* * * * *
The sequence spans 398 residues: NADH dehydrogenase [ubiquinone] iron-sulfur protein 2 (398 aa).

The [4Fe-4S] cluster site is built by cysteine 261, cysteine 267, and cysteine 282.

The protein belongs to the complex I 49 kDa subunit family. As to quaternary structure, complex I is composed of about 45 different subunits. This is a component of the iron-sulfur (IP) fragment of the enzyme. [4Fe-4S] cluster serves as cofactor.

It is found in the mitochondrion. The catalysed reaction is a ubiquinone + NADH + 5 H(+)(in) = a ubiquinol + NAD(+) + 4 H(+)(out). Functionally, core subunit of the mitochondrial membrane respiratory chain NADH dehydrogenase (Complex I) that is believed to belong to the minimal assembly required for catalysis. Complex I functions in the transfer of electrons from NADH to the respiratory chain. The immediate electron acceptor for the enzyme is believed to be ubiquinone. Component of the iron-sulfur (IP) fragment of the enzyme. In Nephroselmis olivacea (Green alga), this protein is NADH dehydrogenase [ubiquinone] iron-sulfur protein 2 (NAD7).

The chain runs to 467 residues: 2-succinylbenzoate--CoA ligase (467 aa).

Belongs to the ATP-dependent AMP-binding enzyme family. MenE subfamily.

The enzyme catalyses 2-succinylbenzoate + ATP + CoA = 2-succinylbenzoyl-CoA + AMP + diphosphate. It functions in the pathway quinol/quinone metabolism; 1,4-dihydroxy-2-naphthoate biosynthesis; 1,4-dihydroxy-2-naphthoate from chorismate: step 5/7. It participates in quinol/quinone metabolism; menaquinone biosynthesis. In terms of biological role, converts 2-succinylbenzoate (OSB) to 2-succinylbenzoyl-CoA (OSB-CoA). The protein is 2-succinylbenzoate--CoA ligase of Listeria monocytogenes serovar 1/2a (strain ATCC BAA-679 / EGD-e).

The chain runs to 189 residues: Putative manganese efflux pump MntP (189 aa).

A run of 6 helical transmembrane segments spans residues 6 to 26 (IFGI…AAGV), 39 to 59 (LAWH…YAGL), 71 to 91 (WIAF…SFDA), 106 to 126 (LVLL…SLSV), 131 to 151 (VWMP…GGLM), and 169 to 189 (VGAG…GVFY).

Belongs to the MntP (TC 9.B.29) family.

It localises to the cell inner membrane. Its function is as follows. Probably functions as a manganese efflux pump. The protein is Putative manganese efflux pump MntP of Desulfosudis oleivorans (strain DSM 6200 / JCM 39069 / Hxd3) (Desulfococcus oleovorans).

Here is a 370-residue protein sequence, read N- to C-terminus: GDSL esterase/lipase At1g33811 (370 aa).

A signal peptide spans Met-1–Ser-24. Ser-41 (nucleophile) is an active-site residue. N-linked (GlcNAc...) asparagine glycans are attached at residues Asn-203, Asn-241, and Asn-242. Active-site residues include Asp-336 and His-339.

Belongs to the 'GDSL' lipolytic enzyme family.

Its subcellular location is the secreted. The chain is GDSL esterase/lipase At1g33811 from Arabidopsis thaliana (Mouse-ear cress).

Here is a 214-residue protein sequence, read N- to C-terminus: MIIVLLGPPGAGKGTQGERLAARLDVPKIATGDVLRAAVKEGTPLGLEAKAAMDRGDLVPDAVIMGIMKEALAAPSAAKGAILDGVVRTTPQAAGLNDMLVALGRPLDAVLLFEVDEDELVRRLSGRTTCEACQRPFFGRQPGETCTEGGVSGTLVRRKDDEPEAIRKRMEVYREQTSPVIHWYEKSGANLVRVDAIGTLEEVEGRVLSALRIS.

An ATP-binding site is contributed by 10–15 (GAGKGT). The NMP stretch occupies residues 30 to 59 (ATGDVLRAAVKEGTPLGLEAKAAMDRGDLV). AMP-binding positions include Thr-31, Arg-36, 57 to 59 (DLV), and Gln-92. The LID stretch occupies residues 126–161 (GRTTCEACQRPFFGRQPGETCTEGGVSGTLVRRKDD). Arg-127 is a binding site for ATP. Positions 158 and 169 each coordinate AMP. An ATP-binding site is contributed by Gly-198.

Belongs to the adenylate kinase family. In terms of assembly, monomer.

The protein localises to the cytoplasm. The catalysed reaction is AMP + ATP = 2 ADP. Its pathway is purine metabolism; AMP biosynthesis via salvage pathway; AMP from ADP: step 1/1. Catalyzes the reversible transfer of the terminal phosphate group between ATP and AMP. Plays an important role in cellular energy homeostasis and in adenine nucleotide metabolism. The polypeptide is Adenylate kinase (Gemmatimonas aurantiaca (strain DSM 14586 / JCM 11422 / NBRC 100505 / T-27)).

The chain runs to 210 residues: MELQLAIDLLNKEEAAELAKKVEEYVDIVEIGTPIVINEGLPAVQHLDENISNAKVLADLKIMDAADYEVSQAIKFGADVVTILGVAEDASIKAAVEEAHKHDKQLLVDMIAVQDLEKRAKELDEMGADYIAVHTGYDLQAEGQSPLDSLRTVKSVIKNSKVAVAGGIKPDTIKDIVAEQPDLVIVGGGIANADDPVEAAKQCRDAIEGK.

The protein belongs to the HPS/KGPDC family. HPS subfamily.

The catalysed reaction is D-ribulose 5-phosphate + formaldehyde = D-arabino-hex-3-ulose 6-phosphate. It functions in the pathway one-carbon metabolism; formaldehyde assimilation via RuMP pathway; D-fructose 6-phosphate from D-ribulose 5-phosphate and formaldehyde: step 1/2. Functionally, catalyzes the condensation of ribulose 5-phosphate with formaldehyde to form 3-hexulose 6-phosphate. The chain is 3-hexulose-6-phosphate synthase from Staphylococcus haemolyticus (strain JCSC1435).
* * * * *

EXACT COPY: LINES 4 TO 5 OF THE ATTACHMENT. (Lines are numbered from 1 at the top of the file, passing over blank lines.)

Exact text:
It is found in the mitochondrion. The catalysed reaction is a ubiquinone + NADH + 5 H(+)(in) = a ubiquinol + NAD(+) + 4 H(+)(out). Functionally, core subunit of the mitochondrial membrane respiratory chain NADH dehydrogenase (Complex I) that is believed to belong to the minimal assembly required for catalysis. Complex I functions in the transfer of electrons from NADH to the respiratory chain. The immediate electron acceptor for the enzyme is believed to be ubiquinone. Component of the iron-sulfur (IP) fragment of the enzyme. In Nephroselmis olivacea (Green alga), this protein is NADH dehydrogenase [ubiquinone] iron-sulfur protein 2 (NAD7).

The chain runs to 467 residues: 2-succinylbenzoate--CoA ligase (467 aa).